Historically, the term microwave power module (MPM) has been associated with a small, fully integrated, self-contained radio frequency (RF) amplifier that combines both solid-state and microwave vacuum electronics technologies. Typically, the output power of these MPMs is on the order of about 100 Watts CW over an octave bandwidth. The MPMs require both a solid-state amplifier at the front end and a microwave vacuum electronics amplifier at the back end. However, such MPMs cannot be utilized for communications because the MPMs are not optimized for linearity or efficiency. Also, the MPMs can be very expensive to manufacture, particularly when modules are produced in very small quantities for space applications. Also, a kilovolt (kV) class power supply is required to power the traveling-wave tube amplifier, which is a part of the microwave vacuum electronics.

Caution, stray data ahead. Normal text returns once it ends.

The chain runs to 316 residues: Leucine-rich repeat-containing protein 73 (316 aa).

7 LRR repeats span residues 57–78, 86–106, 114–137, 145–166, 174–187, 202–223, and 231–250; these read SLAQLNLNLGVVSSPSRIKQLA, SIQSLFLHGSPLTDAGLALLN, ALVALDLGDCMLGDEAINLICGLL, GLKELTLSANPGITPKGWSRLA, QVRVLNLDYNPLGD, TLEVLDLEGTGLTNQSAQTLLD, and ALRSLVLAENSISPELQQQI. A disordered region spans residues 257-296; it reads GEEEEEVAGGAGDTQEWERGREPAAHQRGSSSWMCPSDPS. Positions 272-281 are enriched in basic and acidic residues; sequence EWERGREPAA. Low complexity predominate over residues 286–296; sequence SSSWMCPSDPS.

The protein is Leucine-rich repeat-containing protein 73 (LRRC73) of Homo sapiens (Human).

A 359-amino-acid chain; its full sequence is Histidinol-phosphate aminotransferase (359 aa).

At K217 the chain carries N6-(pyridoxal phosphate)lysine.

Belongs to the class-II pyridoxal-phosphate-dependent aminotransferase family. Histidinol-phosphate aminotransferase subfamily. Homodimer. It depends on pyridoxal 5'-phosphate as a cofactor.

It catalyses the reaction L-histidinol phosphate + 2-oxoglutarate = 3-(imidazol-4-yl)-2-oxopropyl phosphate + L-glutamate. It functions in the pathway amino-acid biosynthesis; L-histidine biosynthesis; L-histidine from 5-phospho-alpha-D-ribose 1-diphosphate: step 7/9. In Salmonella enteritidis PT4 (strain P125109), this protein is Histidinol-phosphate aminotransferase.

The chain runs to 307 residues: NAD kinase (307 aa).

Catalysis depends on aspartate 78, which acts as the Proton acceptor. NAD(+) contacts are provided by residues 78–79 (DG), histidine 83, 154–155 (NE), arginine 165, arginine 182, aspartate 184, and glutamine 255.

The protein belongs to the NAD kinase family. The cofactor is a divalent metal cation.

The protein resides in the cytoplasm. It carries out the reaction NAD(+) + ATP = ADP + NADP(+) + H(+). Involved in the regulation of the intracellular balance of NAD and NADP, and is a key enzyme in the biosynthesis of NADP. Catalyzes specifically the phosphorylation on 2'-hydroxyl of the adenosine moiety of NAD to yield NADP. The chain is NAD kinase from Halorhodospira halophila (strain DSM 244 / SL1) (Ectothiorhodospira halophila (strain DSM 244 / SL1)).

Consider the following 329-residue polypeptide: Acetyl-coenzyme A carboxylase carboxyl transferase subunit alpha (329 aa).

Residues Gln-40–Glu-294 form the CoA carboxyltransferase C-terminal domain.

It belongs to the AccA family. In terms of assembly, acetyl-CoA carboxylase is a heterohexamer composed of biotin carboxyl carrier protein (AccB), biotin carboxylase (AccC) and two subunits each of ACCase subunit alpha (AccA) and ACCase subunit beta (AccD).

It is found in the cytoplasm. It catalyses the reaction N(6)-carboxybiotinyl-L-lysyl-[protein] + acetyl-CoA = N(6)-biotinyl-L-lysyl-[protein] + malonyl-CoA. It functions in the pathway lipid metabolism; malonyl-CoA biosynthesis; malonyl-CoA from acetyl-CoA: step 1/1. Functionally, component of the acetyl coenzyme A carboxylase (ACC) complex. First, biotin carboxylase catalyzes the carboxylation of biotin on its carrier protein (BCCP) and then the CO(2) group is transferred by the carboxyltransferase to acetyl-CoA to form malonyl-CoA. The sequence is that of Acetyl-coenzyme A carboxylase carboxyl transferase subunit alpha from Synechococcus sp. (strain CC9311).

Posted in: Briefs, Power Management, Energy, Energy Storage, Amplifiers, Architecture, Amplifiers, Architecture, Product development, Radiation

Integrated Solar Array Power Management System

Marshall Space Flight Center, Alabama